Nicholson revolving doubler

Nicholson revolving doubler

<< >>
Usage conditions apply
Description (Brief)
People from ancient times knew that rubbing certain materials and then touching something caused a spark. Studying what is called electrostatics laid the groundwork for understanding electricity and magnetism. Natural philosophers, scientists, and instrument makers created many ingenious devices to generate electrostatic charges starting in the 1600s. These machines varied in size and technique but all involved rotary motion to generate a charge, and a means of transferring the charge to a storage device for use.
Many early electrostatic machines generated a charge by friction. In the later 19th century several designs were introduced based on induction. Electrostatic induction occurs when one charged body (such as a glass disc) causes another body (another disc) that is close but not touching to become charged. The first glass disc is said to influence the second disc so these generators came to be called influence machines.
This small revolving doubler, developed by William Nicholson (1753-1815) in England, shows the basic principle of an influence machine. The user turns a crank that rotates a charged disc in front of the stationary discs. The rotating disc induces a charge on each stationary disc as it passes. The two stationary discs on this piece are connected briefly so both become charged. The charge is almost doubled each time the rotating disc passes a stationary disc and the effect repeats, building up a high voltage on the brass ball. This doubler was made in London by instrument makers William and Samuel Jones in the early 1800s. Since the charge is not quite doubled the term multiplier was later used for these types of devices.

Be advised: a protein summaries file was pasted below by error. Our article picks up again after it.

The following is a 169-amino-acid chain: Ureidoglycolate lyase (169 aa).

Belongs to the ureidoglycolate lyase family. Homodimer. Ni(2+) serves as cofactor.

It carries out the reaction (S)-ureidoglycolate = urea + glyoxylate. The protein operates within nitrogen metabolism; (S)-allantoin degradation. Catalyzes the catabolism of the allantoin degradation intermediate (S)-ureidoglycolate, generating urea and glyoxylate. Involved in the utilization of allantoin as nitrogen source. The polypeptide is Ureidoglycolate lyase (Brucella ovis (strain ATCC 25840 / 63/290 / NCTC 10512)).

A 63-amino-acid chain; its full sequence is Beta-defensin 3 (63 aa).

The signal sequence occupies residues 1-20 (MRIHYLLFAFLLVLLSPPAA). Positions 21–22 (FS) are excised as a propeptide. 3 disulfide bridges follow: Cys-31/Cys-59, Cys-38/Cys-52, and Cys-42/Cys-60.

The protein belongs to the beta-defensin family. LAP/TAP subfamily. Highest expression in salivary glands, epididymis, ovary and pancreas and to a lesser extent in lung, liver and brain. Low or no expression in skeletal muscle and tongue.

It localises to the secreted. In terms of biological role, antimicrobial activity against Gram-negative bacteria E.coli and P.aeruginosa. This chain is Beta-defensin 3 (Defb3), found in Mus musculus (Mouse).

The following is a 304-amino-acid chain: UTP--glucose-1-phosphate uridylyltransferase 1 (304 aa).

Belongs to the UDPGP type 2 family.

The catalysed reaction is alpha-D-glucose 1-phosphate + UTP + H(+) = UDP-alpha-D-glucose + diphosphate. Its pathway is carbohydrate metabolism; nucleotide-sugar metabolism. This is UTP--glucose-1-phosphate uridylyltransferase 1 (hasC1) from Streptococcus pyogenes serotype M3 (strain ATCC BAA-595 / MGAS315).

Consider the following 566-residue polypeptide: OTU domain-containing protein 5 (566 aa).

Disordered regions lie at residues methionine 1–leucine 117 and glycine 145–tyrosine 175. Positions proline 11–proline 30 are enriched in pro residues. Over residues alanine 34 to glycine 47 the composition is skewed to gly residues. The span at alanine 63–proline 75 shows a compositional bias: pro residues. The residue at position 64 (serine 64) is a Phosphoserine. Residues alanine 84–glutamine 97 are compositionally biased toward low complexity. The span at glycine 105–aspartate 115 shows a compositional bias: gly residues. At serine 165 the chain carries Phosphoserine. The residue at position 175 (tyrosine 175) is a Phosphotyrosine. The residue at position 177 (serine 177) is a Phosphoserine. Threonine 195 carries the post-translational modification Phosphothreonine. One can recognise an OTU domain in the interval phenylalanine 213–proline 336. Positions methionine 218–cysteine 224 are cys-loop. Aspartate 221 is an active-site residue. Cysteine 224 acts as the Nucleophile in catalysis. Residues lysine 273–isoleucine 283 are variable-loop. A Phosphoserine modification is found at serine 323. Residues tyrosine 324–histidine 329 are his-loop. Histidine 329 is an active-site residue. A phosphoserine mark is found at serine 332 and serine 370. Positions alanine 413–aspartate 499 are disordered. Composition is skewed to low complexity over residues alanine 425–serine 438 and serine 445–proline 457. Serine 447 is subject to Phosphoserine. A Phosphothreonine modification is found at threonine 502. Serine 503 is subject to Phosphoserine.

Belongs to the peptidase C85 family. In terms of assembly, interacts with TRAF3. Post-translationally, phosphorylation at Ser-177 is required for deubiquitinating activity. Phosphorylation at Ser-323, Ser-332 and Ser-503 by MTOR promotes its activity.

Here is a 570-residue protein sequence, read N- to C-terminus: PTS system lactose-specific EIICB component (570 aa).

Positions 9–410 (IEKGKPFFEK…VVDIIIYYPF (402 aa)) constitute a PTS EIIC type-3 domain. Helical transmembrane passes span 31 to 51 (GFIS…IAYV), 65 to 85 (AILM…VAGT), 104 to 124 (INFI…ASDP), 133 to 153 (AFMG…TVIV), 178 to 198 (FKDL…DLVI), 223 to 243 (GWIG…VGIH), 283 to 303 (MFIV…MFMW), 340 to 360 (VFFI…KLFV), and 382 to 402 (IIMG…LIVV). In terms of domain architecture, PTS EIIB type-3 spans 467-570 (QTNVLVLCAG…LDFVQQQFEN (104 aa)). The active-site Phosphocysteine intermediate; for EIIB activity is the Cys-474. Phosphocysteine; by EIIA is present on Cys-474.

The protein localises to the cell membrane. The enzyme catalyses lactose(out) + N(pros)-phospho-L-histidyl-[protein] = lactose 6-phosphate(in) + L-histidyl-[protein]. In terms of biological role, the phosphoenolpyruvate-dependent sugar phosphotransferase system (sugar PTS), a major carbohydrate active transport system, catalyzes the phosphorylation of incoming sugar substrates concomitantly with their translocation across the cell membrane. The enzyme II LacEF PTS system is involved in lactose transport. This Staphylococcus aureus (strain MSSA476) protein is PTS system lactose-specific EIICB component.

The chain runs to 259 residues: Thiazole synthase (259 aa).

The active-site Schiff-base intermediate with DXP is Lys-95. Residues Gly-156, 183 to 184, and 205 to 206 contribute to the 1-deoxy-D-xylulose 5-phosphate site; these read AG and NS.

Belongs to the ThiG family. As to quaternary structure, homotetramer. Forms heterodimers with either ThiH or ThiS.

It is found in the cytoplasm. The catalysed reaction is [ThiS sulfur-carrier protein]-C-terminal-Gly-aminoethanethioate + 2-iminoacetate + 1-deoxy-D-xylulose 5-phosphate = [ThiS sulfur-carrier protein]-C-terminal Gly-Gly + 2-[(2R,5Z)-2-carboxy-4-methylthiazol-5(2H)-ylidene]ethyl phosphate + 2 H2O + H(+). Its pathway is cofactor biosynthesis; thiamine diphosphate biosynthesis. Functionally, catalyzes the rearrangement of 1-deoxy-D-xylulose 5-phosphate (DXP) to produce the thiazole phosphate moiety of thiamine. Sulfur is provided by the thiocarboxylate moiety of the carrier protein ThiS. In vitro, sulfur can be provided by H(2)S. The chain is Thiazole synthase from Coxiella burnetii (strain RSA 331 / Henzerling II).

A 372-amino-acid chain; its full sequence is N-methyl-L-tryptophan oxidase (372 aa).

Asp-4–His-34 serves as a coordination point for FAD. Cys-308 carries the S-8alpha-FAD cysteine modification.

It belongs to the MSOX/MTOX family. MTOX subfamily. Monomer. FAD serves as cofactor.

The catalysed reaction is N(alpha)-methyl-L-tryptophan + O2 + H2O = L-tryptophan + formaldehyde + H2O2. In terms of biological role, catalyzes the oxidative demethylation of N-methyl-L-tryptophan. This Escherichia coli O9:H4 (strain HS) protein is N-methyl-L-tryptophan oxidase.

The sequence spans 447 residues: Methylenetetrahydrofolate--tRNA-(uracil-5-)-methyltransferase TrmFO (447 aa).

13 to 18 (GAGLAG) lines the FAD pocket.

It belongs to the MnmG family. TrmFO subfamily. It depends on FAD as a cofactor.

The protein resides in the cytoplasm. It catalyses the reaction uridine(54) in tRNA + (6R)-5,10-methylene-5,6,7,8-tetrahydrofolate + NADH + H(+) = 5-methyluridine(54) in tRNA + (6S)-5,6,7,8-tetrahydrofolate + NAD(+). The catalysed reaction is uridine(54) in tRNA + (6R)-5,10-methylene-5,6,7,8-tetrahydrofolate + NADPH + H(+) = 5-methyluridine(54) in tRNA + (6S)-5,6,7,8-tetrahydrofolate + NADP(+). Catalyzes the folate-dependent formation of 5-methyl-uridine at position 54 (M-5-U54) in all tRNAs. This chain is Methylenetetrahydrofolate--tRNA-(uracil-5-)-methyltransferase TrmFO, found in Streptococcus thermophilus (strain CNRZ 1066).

Currently not on view
Object Name
Revolving Doubler
influence machine
electrostatic generator
date made
ca 1810
W. & S. Jones
overall: 11 1/2 in x 7 1/4 in x 8 in; 29.21 cm x 18.415 cm x 20.32 cm
ID Number
catalog number
accession number
collector/donor number
Credit Line
from Columbia University, Department of Physics, thru Alvin P. Tramm
See more items in
Work and Industry: Electricity
Science & Mathematics
Data Source
National Museum of American History
Nominate this object for photography.   

Our collection database is a work in progress. We may update this record based on further research and review. Learn more about our approach to sharing our collection online.

If you would like to know how you can use content on this page, see the Smithsonian's Terms of Use. If you need to request an image for publication or other use, please visit Rights and Reproductions.


Add a comment about this object